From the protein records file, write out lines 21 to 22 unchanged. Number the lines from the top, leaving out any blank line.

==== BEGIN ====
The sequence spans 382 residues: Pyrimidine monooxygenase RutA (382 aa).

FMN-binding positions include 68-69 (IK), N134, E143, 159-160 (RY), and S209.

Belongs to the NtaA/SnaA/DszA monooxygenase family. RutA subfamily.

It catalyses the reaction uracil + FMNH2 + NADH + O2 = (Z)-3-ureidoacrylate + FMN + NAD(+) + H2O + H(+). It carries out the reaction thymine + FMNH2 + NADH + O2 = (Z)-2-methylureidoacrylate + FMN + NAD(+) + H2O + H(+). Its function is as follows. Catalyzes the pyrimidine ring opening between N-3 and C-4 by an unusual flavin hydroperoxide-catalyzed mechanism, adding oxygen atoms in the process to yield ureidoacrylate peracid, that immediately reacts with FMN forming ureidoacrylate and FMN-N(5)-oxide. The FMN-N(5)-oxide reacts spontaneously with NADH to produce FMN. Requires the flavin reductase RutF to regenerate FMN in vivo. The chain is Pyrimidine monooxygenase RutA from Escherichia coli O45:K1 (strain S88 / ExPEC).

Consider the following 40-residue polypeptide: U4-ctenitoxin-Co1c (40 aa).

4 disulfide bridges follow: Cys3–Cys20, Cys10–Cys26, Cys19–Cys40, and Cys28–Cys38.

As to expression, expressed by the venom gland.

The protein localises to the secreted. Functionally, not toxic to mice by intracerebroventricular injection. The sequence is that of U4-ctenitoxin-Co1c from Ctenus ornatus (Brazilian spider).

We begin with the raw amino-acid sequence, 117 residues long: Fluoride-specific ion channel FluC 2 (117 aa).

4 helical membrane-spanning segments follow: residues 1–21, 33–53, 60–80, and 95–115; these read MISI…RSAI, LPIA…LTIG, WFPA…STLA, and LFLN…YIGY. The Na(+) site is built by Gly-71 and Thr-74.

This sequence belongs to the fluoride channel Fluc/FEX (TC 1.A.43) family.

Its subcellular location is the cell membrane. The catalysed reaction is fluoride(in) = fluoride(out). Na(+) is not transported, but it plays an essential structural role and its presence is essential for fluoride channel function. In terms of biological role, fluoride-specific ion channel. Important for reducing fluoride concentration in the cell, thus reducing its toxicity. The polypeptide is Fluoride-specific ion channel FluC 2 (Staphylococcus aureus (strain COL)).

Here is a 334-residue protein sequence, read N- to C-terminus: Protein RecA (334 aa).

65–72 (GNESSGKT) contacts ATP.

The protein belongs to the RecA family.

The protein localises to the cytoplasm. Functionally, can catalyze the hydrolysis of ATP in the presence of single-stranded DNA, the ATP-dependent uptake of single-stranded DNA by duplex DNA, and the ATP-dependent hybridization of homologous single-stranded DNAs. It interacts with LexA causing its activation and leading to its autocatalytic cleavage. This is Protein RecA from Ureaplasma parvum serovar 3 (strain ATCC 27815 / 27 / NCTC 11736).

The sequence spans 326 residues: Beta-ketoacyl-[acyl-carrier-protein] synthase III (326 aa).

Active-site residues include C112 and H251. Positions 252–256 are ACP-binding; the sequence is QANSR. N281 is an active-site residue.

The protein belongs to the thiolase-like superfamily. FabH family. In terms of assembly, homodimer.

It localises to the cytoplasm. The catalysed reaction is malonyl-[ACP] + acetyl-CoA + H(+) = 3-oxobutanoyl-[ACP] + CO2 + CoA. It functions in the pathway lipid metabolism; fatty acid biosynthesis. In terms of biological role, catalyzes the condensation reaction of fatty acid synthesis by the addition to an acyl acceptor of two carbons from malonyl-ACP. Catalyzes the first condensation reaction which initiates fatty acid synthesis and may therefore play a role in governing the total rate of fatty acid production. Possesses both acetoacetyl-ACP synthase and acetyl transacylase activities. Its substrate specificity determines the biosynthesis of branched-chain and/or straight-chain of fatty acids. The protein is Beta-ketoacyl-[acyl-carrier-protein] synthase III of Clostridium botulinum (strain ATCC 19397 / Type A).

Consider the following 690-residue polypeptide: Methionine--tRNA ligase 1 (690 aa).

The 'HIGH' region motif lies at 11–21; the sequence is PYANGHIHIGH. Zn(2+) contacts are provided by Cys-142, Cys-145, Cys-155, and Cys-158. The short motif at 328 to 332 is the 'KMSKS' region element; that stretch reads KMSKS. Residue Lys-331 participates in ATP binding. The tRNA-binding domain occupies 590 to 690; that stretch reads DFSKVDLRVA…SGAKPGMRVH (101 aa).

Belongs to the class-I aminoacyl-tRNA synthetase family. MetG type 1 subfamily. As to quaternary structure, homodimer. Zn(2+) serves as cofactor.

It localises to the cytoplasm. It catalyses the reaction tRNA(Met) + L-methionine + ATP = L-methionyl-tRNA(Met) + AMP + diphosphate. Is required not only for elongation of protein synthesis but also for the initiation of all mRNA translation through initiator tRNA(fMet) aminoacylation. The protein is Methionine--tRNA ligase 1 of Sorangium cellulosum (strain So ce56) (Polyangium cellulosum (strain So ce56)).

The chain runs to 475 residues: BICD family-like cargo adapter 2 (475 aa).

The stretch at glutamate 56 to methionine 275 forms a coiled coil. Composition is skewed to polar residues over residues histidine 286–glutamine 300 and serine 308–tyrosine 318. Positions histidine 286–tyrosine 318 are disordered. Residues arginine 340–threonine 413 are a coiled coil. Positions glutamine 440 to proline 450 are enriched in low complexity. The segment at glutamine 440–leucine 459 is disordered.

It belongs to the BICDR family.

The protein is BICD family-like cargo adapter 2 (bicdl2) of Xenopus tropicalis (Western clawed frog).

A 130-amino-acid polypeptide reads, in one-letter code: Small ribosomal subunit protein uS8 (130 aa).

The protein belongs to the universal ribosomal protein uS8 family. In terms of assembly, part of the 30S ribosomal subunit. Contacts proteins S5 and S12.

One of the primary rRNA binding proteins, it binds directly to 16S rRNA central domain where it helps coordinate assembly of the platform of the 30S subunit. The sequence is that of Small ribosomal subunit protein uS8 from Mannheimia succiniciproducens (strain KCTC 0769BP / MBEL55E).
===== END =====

Consider the following 690-residue polypeptide: Methionine--tRNA ligase 1 (690 aa).

The 'HIGH' region motif lies at 11–21; the sequence is PYANGHIHIGH. Zn(2+) contacts are provided by Cys-142, Cys-145, Cys-155, and Cys-158. The short motif at 328 to 332 is the 'KMSKS' region element; that stretch reads KMSKS. Residue Lys-331 participates in ATP binding. The tRNA-binding domain occupies 590 to 690; that stretch reads DFSKVDLRVA…SGAKPGMRVH (101 aa).